Fittingly for a year in which Covid-19 wreaks havoc on global health and economic systems, governments and influential institutions are thinking harder than ever about what resilience means in a post-pandemic world. The World Economic Forum’s 51st annual gathering in Davos will focus on rebuilding a more sustainable world through a ‘Great Reset’, with planetary health and climate change top of the agenda. United Nations Secretary-General Antonio Guterres threw his weight behind the Forum, underlining the imperative for “more equal, inclusive and sustainable economies and societies that are more resilient in the face of pandemics, climate change and the many other global changes we face”. It’s a clarion call similar to many we’ve heard before, and particularly one we’ve heard plenty of times this month, from World Environment Day (5 June) through World Oceans Day (8 June), and now on International Climate Change Day. Rebuilding a greener, more sustainable world is clearly top of mind, and WEF’s bringing its considerable convening power with corporations and governments to bear is a huge cause for optimism. But will it be enough?
One area that’s received particular attention in recent years as an unaddressed ‘white space’ in global climate investment has been the food supply, and more particularly, the supply of protein from animals. The large-scale farming, hunting, and slaughter of animals have been highlighted by UN Food & Agriculture Organisation scientists as “one of the top two or three causes of the world’s most pressing environmental problems”. Chickens release 40-60 times more carbon dioxide per calorie of protein than lentils. Over 70% of arable land globally is used to graze or feed animals, steadily encroaching on irreplaceable ecosystems like the Amazon rainforest. No matter which way you look at it, our commitment to staving off climate change and affecting a global reset should incorporate a transition or at least a diversification away from animal protein.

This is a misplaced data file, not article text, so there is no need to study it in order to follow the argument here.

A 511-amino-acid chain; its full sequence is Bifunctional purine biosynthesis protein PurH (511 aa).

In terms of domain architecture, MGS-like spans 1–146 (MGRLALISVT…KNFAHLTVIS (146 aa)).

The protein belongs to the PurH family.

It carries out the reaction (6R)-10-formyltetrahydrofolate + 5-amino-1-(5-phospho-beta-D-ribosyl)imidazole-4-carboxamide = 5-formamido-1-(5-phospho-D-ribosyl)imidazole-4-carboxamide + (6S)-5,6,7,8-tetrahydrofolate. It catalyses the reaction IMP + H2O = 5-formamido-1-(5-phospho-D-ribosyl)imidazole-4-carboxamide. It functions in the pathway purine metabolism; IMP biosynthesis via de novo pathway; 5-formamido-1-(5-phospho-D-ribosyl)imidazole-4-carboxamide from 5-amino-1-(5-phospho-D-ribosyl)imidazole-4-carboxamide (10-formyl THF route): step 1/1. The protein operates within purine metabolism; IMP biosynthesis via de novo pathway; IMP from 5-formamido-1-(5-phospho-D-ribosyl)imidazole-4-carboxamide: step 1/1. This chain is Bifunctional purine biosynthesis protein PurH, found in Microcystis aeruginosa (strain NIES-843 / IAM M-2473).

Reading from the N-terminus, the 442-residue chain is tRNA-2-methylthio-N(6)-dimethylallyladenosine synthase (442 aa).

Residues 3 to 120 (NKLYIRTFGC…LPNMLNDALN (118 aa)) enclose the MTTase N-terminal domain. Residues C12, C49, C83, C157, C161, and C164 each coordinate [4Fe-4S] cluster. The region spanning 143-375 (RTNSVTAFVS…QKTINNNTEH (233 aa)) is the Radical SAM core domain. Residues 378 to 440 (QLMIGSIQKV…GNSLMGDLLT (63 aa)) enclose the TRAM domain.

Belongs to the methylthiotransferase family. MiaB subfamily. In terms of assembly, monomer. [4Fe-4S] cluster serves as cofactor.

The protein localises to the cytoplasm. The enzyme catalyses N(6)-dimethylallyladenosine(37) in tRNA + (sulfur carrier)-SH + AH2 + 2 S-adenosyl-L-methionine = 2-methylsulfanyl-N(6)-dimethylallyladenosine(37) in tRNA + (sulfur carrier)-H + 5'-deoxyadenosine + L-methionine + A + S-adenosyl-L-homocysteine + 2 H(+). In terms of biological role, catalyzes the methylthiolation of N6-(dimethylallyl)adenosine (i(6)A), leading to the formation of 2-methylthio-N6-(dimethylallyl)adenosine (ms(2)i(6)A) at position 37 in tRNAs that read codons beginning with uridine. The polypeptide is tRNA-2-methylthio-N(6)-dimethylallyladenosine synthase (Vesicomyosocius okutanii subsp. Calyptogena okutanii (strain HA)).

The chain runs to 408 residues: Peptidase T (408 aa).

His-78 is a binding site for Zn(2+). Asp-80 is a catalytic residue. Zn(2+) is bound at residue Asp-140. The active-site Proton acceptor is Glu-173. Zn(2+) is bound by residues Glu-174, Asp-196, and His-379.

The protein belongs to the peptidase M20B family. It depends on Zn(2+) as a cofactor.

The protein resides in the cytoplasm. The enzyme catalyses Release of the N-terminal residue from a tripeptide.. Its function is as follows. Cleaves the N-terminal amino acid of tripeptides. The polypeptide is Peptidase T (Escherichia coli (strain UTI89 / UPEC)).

That transition is coming, and the early signs are promising. Companies like Beyond Meat and JUST, which pioneered the concepts of plant-based meat and plant-based eggs respectively, are demonstrating the game-changing gains from remaking legacy animal-sourced foods, without animals.
Beyond Meat’s Ethan Brown switched careers from renewable energy to remaking meat when he realised that protein was a woefully neglected but equally important problem. He drew on research at the University of Missouri and built on the idea that everything in animal meat — amino acids, lipids, minerals — can be sourced from plants. Ten years later, Beyond Meat went public on the New York Stock Exchange — the most successful IPO in decades. Along the way, that success also drew in the major gatekeepers of taste — by the end of 2019, nine out of the top ten US meat producers had invested in or started their own line of plant-based meats. Most encouragingly, Beyond Meat was doing what it had set out to do — demonstrating a model to fix the planet. Their Beyond Burger has the taste, smell, sizzle, and cultural cachet of a legacy beef burger made from cows — but if we swapped just one of the three beef burgers Americans eat every week for the Beyond Burger, it would have benefits equivalent to taking 12.2 million cars off the road, or powering 2.3 million additional homes.
Meanwhile, JUST’s plant-based egg is making waves for all the right reasons too, and is built on a foundation Indians know and love — the mung bean. The San Francisco-based company has championed the idea of harnessing the world’s incredible ‘toolkit’ of plants for nearly a decade, with hugely promising results. Like plant-based meats, their eggs are made entirely from plant ingredients but perform like their animalderived counterparts. As of May 2020, JUST has sold the equivalent of more than 40 million eggs, with a vastly reduced environmental impact — 98% less water, 93% smaller carbon footprint, and 86% less land.
The early success of plant-based foods is part of a broader swath of ‘smart protein’ companies remaking meat, eggs, and dairy in vastly more sustainable ways — from plants, cultivating steaks directly from animal cells without the need to grow and slaughter the animal, and even using our ancient planetary co-inhabitants like algae and fungi. With the smart protein ecosystem taking off globally, the possibility of building a food system more resilient to climate and pandemic risk has never been more within our grasp. But if the Great Reset is to be successful, we need far more attention and investment dedicated to smart protein. The Great Reset is just beginning — we have the opportunity and the duty to ensure it encompasses perhaps the most neglected problems of all.
Varun Deshpande is Director of The Good Food Institute. Copy edited: Ambika Hiranandani